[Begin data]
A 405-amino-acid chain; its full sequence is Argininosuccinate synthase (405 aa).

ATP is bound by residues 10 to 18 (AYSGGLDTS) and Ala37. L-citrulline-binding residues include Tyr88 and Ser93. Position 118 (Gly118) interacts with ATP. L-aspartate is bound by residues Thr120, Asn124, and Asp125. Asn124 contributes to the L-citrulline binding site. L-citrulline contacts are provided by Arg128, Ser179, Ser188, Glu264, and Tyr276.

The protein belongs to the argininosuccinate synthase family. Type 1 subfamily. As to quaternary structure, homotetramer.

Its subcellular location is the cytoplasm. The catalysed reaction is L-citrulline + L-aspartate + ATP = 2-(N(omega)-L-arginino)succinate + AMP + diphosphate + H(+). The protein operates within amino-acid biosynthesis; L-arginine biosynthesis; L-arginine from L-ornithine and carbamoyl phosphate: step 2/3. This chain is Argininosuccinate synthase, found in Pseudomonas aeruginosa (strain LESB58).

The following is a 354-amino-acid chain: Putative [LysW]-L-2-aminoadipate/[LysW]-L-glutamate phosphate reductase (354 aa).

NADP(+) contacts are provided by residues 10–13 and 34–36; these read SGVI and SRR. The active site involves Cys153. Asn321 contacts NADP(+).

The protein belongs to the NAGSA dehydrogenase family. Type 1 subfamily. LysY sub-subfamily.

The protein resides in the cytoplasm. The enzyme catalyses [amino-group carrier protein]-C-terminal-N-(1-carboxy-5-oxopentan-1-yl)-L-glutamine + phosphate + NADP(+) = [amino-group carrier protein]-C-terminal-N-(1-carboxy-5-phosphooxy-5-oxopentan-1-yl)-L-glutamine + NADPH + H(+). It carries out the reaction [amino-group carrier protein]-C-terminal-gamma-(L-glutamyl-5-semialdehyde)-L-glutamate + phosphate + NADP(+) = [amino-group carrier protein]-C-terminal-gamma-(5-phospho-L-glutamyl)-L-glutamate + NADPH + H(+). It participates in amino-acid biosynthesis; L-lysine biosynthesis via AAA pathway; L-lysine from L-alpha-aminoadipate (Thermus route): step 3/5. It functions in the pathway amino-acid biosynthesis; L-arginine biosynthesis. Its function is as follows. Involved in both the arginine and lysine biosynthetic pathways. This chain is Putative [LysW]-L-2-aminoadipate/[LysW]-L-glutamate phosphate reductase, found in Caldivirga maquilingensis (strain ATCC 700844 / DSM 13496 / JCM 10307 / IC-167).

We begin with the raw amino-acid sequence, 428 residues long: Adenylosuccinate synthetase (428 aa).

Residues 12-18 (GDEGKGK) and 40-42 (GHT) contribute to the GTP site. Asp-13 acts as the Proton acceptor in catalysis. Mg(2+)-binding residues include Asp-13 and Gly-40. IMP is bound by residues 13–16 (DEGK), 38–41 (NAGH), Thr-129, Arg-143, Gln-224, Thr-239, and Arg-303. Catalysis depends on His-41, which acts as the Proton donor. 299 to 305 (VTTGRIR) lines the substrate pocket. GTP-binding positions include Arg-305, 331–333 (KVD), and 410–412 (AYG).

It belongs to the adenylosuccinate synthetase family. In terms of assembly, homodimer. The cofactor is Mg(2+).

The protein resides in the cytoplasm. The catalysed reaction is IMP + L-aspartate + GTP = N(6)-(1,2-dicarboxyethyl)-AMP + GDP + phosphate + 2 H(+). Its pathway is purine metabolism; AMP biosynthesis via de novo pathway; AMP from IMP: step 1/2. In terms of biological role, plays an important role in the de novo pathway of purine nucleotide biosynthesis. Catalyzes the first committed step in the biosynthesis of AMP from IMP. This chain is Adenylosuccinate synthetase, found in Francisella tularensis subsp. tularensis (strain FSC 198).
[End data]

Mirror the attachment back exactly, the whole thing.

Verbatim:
A 405-amino-acid chain; its full sequence is Argininosuccinate synthase (405 aa).

ATP is bound by residues 10 to 18 (AYSGGLDTS) and Ala37. L-citrulline-binding residues include Tyr88 and Ser93. Position 118 (Gly118) interacts with ATP. L-aspartate is bound by residues Thr120, Asn124, and Asp125. Asn124 contributes to the L-citrulline binding site. L-citrulline contacts are provided by Arg128, Ser179, Ser188, Glu264, and Tyr276.

The protein belongs to the argininosuccinate synthase family. Type 1 subfamily. As to quaternary structure, homotetramer.

Its subcellular location is the cytoplasm. The catalysed reaction is L-citrulline + L-aspartate + ATP = 2-(N(omega)-L-arginino)succinate + AMP + diphosphate + H(+). The protein operates within amino-acid biosynthesis; L-arginine biosynthesis; L-arginine from L-ornithine and carbamoyl phosphate: step 2/3. This chain is Argininosuccinate synthase, found in Pseudomonas aeruginosa (strain LESB58).

The following is a 354-amino-acid chain: Putative [LysW]-L-2-aminoadipate/[LysW]-L-glutamate phosphate reductase (354 aa).

NADP(+) contacts are provided by residues 10–13 and 34–36; these read SGVI and SRR. The active site involves Cys153. Asn321 contacts NADP(+).

The protein belongs to the NAGSA dehydrogenase family. Type 1 subfamily. LysY sub-subfamily.

The protein resides in the cytoplasm. The enzyme catalyses [amino-group carrier protein]-C-terminal-N-(1-carboxy-5-oxopentan-1-yl)-L-glutamine + phosphate + NADP(+) = [amino-group carrier protein]-C-terminal-N-(1-carboxy-5-phosphooxy-5-oxopentan-1-yl)-L-glutamine + NADPH + H(+). It carries out the reaction [amino-group carrier protein]-C-terminal-gamma-(L-glutamyl-5-semialdehyde)-L-glutamate + phosphate + NADP(+) = [amino-group carrier protein]-C-terminal-gamma-(5-phospho-L-glutamyl)-L-glutamate + NADPH + H(+). It participates in amino-acid biosynthesis; L-lysine biosynthesis via AAA pathway; L-lysine from L-alpha-aminoadipate (Thermus route): step 3/5. It functions in the pathway amino-acid biosynthesis; L-arginine biosynthesis. Its function is as follows. Involved in both the arginine and lysine biosynthetic pathways. This chain is Putative [LysW]-L-2-aminoadipate/[LysW]-L-glutamate phosphate reductase, found in Caldivirga maquilingensis (strain ATCC 700844 / DSM 13496 / JCM 10307 / IC-167).

We begin with the raw amino-acid sequence, 428 residues long: Adenylosuccinate synthetase (428 aa).

Residues 12-18 (GDEGKGK) and 40-42 (GHT) contribute to the GTP site. Asp-13 acts as the Proton acceptor in catalysis. Mg(2+)-binding residues include Asp-13 and Gly-40. IMP is bound by residues 13–16 (DEGK), 38–41 (NAGH), Thr-129, Arg-143, Gln-224, Thr-239, and Arg-303. Catalysis depends on His-41, which acts as the Proton donor. 299 to 305 (VTTGRIR) lines the substrate pocket. GTP-binding positions include Arg-305, 331–333 (KVD), and 410–412 (AYG).

It belongs to the adenylosuccinate synthetase family. In terms of assembly, homodimer. The cofactor is Mg(2+).

The protein resides in the cytoplasm. The catalysed reaction is IMP + L-aspartate + GTP = N(6)-(1,2-dicarboxyethyl)-AMP + GDP + phosphate + 2 H(+). Its pathway is purine metabolism; AMP biosynthesis via de novo pathway; AMP from IMP: step 1/2. In terms of biological role, plays an important role in the de novo pathway of purine nucleotide biosynthesis. Catalyzes the first committed step in the biosynthesis of AMP from IMP. This chain is Adenylosuccinate synthetase, found in Francisella tularensis subsp. tularensis (strain FSC 198).